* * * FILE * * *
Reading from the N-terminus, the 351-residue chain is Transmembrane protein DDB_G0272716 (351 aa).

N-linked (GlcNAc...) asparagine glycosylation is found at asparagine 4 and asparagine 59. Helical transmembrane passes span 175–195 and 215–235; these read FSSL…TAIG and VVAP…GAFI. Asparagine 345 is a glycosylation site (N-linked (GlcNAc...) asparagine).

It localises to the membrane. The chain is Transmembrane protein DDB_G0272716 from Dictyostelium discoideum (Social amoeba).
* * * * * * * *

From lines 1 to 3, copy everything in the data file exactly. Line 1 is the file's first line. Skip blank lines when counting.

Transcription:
Reading from the N-terminus, the 351-residue chain is Transmembrane protein DDB_G0272716 (351 aa).

N-linked (GlcNAc...) asparagine glycosylation is found at asparagine 4 and asparagine 59. Helical transmembrane passes span 175–195 and 215–235; these read FSSL…TAIG and VVAP…GAFI. Asparagine 345 is a glycosylation site (N-linked (GlcNAc...) asparagine).

It localises to the membrane. The chain is Transmembrane protein DDB_G0272716 from Dictyostelium discoideum (Social amoeba).